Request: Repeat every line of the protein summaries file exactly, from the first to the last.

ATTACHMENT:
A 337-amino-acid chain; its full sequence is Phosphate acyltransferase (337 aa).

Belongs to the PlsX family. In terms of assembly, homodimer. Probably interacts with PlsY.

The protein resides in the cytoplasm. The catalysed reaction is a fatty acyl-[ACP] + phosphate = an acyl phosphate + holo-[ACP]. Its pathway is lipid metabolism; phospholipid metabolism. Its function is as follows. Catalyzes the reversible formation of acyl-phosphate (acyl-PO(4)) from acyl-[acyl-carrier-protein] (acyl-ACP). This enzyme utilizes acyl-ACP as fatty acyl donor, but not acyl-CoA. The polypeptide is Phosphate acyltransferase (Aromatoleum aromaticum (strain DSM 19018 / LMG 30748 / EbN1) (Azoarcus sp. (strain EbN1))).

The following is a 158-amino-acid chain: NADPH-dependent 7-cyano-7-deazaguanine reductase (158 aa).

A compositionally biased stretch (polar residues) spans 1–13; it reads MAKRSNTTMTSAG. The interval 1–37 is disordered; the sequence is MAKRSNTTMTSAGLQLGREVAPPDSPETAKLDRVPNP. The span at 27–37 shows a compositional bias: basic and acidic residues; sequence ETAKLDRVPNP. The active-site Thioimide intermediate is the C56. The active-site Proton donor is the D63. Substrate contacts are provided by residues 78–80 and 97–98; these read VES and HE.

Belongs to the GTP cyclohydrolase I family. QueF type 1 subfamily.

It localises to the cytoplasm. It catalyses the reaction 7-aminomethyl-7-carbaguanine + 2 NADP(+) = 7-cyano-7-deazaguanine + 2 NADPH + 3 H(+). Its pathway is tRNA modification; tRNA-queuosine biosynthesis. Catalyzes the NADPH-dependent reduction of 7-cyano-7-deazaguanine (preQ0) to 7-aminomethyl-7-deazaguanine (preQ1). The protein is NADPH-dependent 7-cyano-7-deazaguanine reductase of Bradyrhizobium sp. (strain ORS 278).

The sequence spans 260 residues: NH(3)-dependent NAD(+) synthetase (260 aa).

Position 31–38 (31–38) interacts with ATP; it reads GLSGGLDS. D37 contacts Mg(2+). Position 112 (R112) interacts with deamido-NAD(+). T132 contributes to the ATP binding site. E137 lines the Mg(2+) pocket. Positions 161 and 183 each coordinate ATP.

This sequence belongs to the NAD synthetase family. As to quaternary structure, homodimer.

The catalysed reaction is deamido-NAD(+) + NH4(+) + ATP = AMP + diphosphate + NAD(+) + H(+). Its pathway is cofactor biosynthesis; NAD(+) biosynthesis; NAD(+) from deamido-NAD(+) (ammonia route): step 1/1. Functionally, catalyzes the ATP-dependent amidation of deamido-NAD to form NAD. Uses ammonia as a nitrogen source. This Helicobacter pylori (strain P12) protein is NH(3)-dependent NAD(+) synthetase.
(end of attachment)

A 337-amino-acid chain; its full sequence is Phosphate acyltransferase (337 aa).

Belongs to the PlsX family. In terms of assembly, homodimer. Probably interacts with PlsY.

The protein resides in the cytoplasm. The catalysed reaction is a fatty acyl-[ACP] + phosphate = an acyl phosphate + holo-[ACP]. Its pathway is lipid metabolism; phospholipid metabolism. Its function is as follows. Catalyzes the reversible formation of acyl-phosphate (acyl-PO(4)) from acyl-[acyl-carrier-protein] (acyl-ACP). This enzyme utilizes acyl-ACP as fatty acyl donor, but not acyl-CoA. The polypeptide is Phosphate acyltransferase (Aromatoleum aromaticum (strain DSM 19018 / LMG 30748 / EbN1) (Azoarcus sp. (strain EbN1))).

The following is a 158-amino-acid chain: NADPH-dependent 7-cyano-7-deazaguanine reductase (158 aa).

A compositionally biased stretch (polar residues) spans 1–13; it reads MAKRSNTTMTSAG. The interval 1–37 is disordered; the sequence is MAKRSNTTMTSAGLQLGREVAPPDSPETAKLDRVPNP. The span at 27–37 shows a compositional bias: basic and acidic residues; sequence ETAKLDRVPNP. The active-site Thioimide intermediate is the C56. The active-site Proton donor is the D63. Substrate contacts are provided by residues 78–80 and 97–98; these read VES and HE.

Belongs to the GTP cyclohydrolase I family. QueF type 1 subfamily.

It localises to the cytoplasm. It catalyses the reaction 7-aminomethyl-7-carbaguanine + 2 NADP(+) = 7-cyano-7-deazaguanine + 2 NADPH + 3 H(+). Its pathway is tRNA modification; tRNA-queuosine biosynthesis. Catalyzes the NADPH-dependent reduction of 7-cyano-7-deazaguanine (preQ0) to 7-aminomethyl-7-deazaguanine (preQ1). The protein is NADPH-dependent 7-cyano-7-deazaguanine reductase of Bradyrhizobium sp. (strain ORS 278).

The sequence spans 260 residues: NH(3)-dependent NAD(+) synthetase (260 aa).

Position 31–38 (31–38) interacts with ATP; it reads GLSGGLDS. D37 contacts Mg(2+). Position 112 (R112) interacts with deamido-NAD(+). T132 contributes to the ATP binding site. E137 lines the Mg(2+) pocket. Positions 161 and 183 each coordinate ATP.

This sequence belongs to the NAD synthetase family. As to quaternary structure, homodimer.

The catalysed reaction is deamido-NAD(+) + NH4(+) + ATP = AMP + diphosphate + NAD(+) + H(+). Its pathway is cofactor biosynthesis; NAD(+) biosynthesis; NAD(+) from deamido-NAD(+) (ammonia route): step 1/1. Functionally, catalyzes the ATP-dependent amidation of deamido-NAD to form NAD. Uses ammonia as a nitrogen source. This Helicobacter pylori (strain P12) protein is NH(3)-dependent NAD(+) synthetase.